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Start your free trial###### Laurie Cai

5,391 Points# Code Challenge: Function with argument labels not executing. What am I missing?

In this task we're going to write a simple function that takes two numbers and returns the remainder of dividing one number by the other.

Step 1: Declare a function named getRemainder that takes two parameters, aand b, both of type Int, and returns the value, also of type Int, obtained by carrying out the operation a modulo b. In case you've forgotten, the modulo operator is also called the remainder operator.

Step 2: The local names of the parameters are convenient but they make it hard to figure out the meaning of the function when we call it. Add two external names - value, for the first parameter and divisor for the second.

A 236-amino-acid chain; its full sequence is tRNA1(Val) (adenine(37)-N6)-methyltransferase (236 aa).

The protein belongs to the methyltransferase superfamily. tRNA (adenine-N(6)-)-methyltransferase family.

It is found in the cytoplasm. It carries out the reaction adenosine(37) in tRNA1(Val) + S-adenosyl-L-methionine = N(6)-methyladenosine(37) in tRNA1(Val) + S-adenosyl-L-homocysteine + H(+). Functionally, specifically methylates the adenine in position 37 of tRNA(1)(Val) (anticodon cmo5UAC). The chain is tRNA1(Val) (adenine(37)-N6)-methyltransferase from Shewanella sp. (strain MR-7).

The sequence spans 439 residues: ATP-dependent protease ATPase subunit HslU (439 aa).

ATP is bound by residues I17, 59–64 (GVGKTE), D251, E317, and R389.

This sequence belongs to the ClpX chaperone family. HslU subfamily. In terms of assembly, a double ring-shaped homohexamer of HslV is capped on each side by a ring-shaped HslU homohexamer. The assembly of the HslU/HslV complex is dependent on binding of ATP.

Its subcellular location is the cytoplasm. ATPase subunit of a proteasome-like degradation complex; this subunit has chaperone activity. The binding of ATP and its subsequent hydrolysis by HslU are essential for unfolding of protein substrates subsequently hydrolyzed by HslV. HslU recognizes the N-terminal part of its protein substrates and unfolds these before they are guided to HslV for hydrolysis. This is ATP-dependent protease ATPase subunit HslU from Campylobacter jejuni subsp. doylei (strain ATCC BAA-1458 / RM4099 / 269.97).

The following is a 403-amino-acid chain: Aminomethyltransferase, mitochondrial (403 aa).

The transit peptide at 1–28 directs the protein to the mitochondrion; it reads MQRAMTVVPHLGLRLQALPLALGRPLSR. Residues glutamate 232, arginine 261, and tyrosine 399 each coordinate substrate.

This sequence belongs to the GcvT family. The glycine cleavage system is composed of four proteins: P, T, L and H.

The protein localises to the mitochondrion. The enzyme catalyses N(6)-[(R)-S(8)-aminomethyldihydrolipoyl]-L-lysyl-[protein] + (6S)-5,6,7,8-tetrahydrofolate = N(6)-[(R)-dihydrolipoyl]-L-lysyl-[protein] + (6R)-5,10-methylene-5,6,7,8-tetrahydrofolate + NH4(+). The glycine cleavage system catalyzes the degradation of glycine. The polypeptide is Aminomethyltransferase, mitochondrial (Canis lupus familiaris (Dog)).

```
func getRemainder(a value: Int, b divisor: Int) -> Int {
let aModuloB = a % b
return aModuloB
}
```

###### Jeremy Conley

4,791 PointsActually now that I'm reading this it may be this solution, I haven't taken the course so I was just assuming,

```
func getRemainder(value a: Int, divisor b: Int) -> Int {
let aModuloB = a % b
return aModuloB
}
```

Either way you are just mixing up your local and external params. Here 'value' and 'divisor' are just external names to help you understand what is going into the function, you don't actually use them in the method.

## 2 Answers

###### Jeff McDivitt

23,970 PointsThis is the cleanest way to write this function

```
func getRemainder(value a: Int, divisor b: Int) -> Int {
return a % b
}
let result = getRemainder(value: 10, divisor: 3)
```

###### Elliot Rutherfoord

7,684 PointsHey man looks like you already got it though there is a cleaner way to write this :)

func getRemainder(a value: Int, b divisor: Int) -> Int { return value % divisor }

## Jeremy Conley

4,791 Points## Jeremy Conley

4,791 PointsYou almost got it,